What bacteria is tetracycline effective against? 

Tetracycline is generally an effective treatment for aerobic bacteria, especially gram-positive organisms. If the infection is caused by aerobic gram-negative bacteria, the drug of choice is minocycline. 

One major downside of tetracycline is that it also kills nitrifying bacteria. So, if you’re treating your fish with the antibiotic, you need to avoid using other antibiotics simultaneously, as that will have a big negative impact on biological filters. 

So, if you’re using tetracycline to treat the betta fish in your main tank, test and monitor water chemistry frequently for a few weeks after you’ve finished using the medication, and watch out for ammonia and nitrite spikes. 

For that reason, we recommend you transfer your betta to a hospital tank for the duration of treatment and carry out partial water changes daily to keep the environment as sanitary as possible. 

When is tetracycline not effective? 

Bettas generally prefer to live in softer water with a pH that’s close to or slightly under neutral. 

However, it’s worth noting that high water hardness (GH) can reduce the effectiveness of tetracycline, and in tanks where the pH is higher than 7.5, the drug is completely ineffective. 

If you have a carbon filter in your tank, you’ll need to remove that when you’re using tetracycline, or the carbon will absorb the drug, rendering it ineffective. That’s another reason to transfer your betta to a separate hospital tank (that means no tank mates allowed!) that doesn’t have a chemical filter cartridge when you’re treating it with tetracycline. 

How does tetracycline work?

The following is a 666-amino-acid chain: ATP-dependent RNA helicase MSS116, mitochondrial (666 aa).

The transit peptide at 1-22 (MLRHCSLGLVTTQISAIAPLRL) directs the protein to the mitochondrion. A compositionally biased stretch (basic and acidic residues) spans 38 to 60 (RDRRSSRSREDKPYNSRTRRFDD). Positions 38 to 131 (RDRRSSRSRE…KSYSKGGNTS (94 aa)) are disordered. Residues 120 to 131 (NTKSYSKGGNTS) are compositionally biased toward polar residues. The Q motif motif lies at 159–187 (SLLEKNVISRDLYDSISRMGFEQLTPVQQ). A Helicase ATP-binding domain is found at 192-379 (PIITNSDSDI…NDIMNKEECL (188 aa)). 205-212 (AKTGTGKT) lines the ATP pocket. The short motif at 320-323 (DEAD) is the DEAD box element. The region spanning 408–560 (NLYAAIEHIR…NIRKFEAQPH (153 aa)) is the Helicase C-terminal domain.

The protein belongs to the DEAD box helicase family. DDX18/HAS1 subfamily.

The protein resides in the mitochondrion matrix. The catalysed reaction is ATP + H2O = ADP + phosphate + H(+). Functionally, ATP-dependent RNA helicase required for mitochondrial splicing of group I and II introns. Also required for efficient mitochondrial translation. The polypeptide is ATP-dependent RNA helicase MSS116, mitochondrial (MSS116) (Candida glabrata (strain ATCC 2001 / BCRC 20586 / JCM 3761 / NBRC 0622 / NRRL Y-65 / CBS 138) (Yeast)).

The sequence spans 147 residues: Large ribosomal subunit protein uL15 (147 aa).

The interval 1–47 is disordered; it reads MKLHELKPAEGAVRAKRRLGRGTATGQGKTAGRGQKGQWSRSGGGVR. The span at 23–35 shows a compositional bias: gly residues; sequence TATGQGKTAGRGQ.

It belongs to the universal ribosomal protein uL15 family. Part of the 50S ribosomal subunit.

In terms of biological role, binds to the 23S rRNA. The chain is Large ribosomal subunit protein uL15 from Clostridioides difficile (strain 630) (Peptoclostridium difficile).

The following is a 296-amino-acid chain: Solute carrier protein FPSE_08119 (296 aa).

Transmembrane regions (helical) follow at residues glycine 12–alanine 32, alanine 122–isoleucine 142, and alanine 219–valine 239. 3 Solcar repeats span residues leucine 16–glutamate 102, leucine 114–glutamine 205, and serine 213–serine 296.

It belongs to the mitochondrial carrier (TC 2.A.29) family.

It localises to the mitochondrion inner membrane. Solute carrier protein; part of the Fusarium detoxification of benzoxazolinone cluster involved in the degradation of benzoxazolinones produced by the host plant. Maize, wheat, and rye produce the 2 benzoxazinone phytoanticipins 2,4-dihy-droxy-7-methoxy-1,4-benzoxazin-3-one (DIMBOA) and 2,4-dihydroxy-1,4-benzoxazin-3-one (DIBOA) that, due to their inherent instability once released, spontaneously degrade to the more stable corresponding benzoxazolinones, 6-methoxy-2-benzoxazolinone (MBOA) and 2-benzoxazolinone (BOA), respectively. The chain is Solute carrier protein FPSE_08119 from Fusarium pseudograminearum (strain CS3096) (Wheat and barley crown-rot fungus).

Tetracycline is absorbed into the betta’s bloodstream, where it’s distributed around the body’s tissues and vital organs. 

The drug is expelled from the betta’s body via its kidneys, however, if repeated doses are used or the tetracycline treatment continues over a long period of time, the accumulation of the drug can cause kidney problems. Since the drug goes through the kidneys to be removed, it’s not recommended for use in fish that have impaired kidney function, like in cases of dropsy, for example. 

Tetracycline Side Effects

Tetracycline is generally not recommended for the treatment of very serious ulcers or bleeding, largely because the drug has been shown to cause anemia in fish, which may only exacerbate the problem. Tetracycline can also lower the red blood cell count, so if you have a fish that’s badly injured, you may need to look into a safer drug. 

Tetracycline becomes toxic once it reaches its expiry date. So, if you don’t use the entire contents of the bottle of the antibiotic drug during the course of your betta’s treatment, be sure to throw out what’s left so you don’t accidentally poison your beloved fish. 

Although this doesn’t apply to freshwater bettas, it’s worth noting that you can’t use tetracycline in marine aquariums. That’s because the calcium contained in the saltwater absorbs the drug, rendering it useless. 

In summary

Tetracycline can be used to treat several internal and external bacterial infections in bettas and other freshwater tropical fish species. 

Remember: you shouldn’t use this drug to treat bettas with dropsy or kidney disease that’s onset for some other reason, and it should only be used in freshwater aquariums.